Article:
Each year for the past 120 years birdwatchers around North America have gone out around this time to count what birds live here in the winter. Previously there was a tradition on Christmas Day to do what was know as a “side hunt” where birds and many other animals were shot for sport. That was done at a time when people considered our wildlife to be limitless in numbers, but some who paid careful attention to birds noticed that some were declining rapidly – herons and egrets for example. They instead formed an organization named the National Audubon Society and encouraged people to count birds at Christmas rather than shoot them. As a result, people became more aware of declines in bird numbers and created protections for migratory birds. The Christmas Bird Counts, or CBCs, have continued to this day and have amassed a huge amount of information and is now the largest citizen-science project in existence.
I have participated in these counts for more than 25 years and have counted in all kinds of weather – good and bad. I remember attempting to count as a blizzard descended on the area, looking in vain for birds which were much smarter than I, already hidden in sheltered habitat. I remember hearing a robin calling in the fog when I could hardly see a few yards around me. There have been many years with bitter cold and wind. And now, more and more, mild years like December 2019.
Typically each county has a count circle, which measures 15 miles in diameter. Manitowoc county; however, has had four count circles that cover almost the entire county. They are centered on Collins, Manitowoc, Two Rivers, and Menchalville. A county coordinator sets dates for the counts, which must take place between about Dec. 15 and January 5, and lines up volunteers to go afield to find and count birds. This year was no exception, and all of the counts were completed in December. The counts take place no matter the weather, but this year weather was generally good. Perhaps too good on some of the days.
Each counter is assigned an area within the count circle for that day – often people count together in groups – the more eyes looking, usually the more birds spotted. One needn’t begin at the crack of dawn, although some like to begin in the dark listening for owls. Then, counting is just a matter of walking or driving to areas to note what birds are there. For the Manitowoc Count, it was a warm and calm day with almost no snow. As a result, birds were spread out over the landscape and not always easy to find. Personal highlights included a robin sitting in a crabapple tree and hundreds of ducks and geese at a stormwater pond with open water right in the City, four red-tailed hawks and an American kestrel. Others found interesting birds like golden-crowned kinglets, as well as a phoebe, winter wren, song and white-throated sparrows, with a record 11 bald eagles. Overall, though, despite a high number of counters, the species totals were low – 45 species altogether.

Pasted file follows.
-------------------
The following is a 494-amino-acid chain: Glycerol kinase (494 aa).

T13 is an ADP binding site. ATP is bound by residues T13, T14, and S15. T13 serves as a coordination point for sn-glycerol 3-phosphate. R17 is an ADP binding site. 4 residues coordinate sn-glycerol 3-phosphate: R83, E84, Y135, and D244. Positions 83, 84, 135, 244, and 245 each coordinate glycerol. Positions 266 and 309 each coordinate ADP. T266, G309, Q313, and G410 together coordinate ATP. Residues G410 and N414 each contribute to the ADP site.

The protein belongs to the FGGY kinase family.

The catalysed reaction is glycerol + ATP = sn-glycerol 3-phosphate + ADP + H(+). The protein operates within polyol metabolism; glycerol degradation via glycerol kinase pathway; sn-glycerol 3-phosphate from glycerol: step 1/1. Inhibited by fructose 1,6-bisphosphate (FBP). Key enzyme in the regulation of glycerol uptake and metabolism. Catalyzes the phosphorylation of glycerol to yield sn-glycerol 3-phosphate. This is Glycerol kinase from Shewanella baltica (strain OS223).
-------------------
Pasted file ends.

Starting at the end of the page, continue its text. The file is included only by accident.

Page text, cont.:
The Two Rivers count encompasses Woodland Dunes so that’s where I counted. That day was again mild, in the upper 20’s, gray, and calm. Again, the total number of species was low – 41 seen, but there were just 10 parties of counters. Highlights were seen at the Lake – a surf scoter and a long-tailed duck, along with goldeneyes, mergansers, buffleheads, and some uncommon gulls. One robin was found, and 120 cedar waxwings, but few finches of any kind. A lone sandhill crane was spotted- usually they have all moved south early in December.
Our county coordinator, Bob Domagalski of St. Nazianz, does a wonderful job rounding up counters and meticulously compiling all the records. Those are then kept at the Wisconsin Society for Ornithology and also sent to the National Audubon Society. The fact that records have now been kept for so many years, and because the methods for the count have been standardized across the country, the results that are noted are becoming more and more relevant. So far this year, about 375 species have been recorded, and about 5 million individual birds counted. Audubon has an interesting tool where you can see which birds of a species are increasing or declining in number. It’s pretty obvious using that tool, that many birds are declining in southern areas, and increasing in northern areas. This appears to fit well with a climate that is warming. Some birds, like the robin, don’t need to spend as much time down south as they used to, and we see them more here and farther north. That’s ok for robins, but it could be a problem for more northern birds such as the winter finches such as evening grosbeaks or crossbills that already live in the north. These species aren’t wintering here as often as they used to.
We’re all busy, so it’s good to know that the birds we count matter and that the information we collect helps people understand wildlife better. It’s always good to go for a walk in the wild, but participating in citizen-science at the same time makes the walk much more meaningful, and no more difficult.
photo- golden-crowned kinglet at Woodland Dunes by Nancy Nabak